“If peace is our goal, then our means must be peaceful.”
Martin Luther King Jr.
I am a firm believer that the process we use to train our dogs is just as important as the end result. If two different people can successfully teach your dog to sit on command, but one uses force and aversion while the other uses reward, which would you choose?
Veterinary schools of behavior at UPenn, Tufts, Cornell, UC Davis, and others have described aversive training as unsafe, unnecessary, and ineffective over a longer period of time.
What is aversive training? Aversive training is all about the “or else.” Do this, or else I’ll yank on your collar. Don’t do that, or else I’ll shock you.
On the other hand, reward-based training uses the dog’s innate motivations to encourage obedience. In other words, it says to the dog “do this and something great will happen!” This consistent praise encourages the development of a confident dog, eager to learn and please. Aversive training fosters fear and teaches aggression. It may even lead to learned helplessness, a condition in which the animal learns that he has lost control and completely gives up trying.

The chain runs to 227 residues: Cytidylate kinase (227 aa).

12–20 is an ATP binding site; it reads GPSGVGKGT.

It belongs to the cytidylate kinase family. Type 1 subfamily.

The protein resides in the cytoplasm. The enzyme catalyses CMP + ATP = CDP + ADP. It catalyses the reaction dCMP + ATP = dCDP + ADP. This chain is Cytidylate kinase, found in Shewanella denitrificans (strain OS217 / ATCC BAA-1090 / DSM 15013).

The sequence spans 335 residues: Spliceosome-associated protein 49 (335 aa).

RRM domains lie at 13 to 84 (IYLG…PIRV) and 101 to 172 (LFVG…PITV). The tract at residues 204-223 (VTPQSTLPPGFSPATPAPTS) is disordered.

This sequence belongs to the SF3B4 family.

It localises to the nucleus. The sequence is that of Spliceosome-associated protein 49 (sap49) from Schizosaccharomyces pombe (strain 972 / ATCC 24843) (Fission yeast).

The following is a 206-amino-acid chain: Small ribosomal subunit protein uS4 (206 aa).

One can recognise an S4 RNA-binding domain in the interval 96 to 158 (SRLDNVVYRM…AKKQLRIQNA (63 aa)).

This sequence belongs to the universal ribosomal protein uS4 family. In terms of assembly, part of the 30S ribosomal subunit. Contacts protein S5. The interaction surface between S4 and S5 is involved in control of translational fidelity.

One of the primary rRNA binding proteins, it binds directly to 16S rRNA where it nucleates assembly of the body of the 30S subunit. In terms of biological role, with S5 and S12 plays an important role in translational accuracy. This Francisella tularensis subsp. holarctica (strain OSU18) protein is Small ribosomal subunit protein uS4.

The University of Bristol’s Department of Clinical Veterinary Science conducted a study and summarized it best:
“Because reward-based methods are associated with higher levels of obedience and fewer problematic behaviors, we suggest that their use is a more effective and welfare-compatible alternative to punishment for the average dog owner.”
The end does not justify the means. Physical force and aversive stimuli aren’t necessary. Together, we’ll learn how to completely remove these methods from our training repertoire.